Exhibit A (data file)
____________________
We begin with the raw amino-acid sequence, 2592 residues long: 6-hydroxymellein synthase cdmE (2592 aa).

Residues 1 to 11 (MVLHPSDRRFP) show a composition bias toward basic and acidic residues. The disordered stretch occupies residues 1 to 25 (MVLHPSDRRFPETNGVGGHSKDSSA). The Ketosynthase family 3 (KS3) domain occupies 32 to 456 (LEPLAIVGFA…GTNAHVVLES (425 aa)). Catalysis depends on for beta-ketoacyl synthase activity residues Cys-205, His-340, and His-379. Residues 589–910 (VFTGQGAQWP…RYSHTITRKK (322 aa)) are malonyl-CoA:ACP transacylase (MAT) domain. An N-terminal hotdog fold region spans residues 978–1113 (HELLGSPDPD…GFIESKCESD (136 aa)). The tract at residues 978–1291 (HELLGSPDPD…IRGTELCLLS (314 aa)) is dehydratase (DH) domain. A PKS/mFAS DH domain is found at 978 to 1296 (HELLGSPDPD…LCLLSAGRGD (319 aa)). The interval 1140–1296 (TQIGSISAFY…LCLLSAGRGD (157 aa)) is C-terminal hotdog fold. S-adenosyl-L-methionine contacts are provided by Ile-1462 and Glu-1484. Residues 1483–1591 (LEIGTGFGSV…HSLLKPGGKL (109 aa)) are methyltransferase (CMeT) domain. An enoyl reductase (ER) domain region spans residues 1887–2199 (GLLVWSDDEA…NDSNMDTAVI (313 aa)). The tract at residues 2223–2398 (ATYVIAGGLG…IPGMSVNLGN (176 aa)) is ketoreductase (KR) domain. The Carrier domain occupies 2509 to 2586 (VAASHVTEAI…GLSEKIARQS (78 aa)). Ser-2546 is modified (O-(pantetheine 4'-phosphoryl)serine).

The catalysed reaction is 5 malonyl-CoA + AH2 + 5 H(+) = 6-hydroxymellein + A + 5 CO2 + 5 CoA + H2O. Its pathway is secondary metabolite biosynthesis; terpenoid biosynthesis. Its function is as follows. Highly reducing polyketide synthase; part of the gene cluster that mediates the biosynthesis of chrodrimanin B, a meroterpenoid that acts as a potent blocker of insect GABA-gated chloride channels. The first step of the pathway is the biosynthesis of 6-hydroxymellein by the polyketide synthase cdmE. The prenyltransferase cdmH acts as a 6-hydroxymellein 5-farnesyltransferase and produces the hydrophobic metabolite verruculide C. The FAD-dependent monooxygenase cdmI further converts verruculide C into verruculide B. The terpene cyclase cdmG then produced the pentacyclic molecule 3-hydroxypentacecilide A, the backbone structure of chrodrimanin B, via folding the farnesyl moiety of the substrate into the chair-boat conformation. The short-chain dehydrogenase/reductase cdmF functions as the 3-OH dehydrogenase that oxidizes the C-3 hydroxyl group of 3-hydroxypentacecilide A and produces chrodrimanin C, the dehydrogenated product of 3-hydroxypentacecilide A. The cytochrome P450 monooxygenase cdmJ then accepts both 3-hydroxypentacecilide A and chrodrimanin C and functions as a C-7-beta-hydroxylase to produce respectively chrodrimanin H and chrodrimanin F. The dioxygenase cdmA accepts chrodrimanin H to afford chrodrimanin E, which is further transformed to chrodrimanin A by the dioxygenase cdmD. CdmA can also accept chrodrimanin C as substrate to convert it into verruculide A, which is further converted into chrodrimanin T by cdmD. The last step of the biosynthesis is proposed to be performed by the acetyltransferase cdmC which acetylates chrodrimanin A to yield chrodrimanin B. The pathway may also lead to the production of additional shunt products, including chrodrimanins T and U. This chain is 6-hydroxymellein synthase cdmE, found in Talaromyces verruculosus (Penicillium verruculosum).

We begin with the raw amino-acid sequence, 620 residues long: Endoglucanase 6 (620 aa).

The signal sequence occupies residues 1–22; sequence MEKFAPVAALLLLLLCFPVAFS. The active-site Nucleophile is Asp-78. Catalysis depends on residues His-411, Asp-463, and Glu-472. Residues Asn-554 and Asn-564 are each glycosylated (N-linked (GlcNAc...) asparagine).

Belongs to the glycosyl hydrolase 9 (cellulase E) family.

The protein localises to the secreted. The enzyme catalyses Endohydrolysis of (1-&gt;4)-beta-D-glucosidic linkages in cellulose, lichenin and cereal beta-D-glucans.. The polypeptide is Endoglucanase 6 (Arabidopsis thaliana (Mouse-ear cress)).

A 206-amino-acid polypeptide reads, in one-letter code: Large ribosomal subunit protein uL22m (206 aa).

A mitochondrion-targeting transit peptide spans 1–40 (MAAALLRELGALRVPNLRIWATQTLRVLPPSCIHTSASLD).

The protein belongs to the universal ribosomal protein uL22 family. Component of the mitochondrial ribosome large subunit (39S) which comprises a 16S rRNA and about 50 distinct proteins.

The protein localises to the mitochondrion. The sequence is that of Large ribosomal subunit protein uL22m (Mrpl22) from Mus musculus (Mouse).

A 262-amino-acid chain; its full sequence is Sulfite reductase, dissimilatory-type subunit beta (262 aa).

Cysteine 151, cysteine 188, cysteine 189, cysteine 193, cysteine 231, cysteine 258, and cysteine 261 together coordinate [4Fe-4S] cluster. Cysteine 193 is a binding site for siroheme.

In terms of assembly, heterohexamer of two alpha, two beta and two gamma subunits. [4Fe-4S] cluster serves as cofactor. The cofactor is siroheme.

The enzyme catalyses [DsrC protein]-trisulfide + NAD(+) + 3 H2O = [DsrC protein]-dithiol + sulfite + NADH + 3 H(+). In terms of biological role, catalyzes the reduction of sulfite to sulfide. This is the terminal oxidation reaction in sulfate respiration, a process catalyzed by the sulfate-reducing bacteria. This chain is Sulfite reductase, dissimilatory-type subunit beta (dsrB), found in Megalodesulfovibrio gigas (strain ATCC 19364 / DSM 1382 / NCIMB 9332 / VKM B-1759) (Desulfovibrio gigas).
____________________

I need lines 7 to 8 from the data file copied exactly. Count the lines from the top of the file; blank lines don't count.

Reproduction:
The protein localises to the secreted. The enzyme catalyses Endohydrolysis of (1-&gt;4)-beta-D-glucosidic linkages in cellulose, lichenin and cereal beta-D-glucans.. The polypeptide is Endoglucanase 6 (Arabidopsis thaliana (Mouse-ear cress)).

A 206-amino-acid polypeptide reads, in one-letter code: Large ribosomal subunit protein uL22m (206 aa).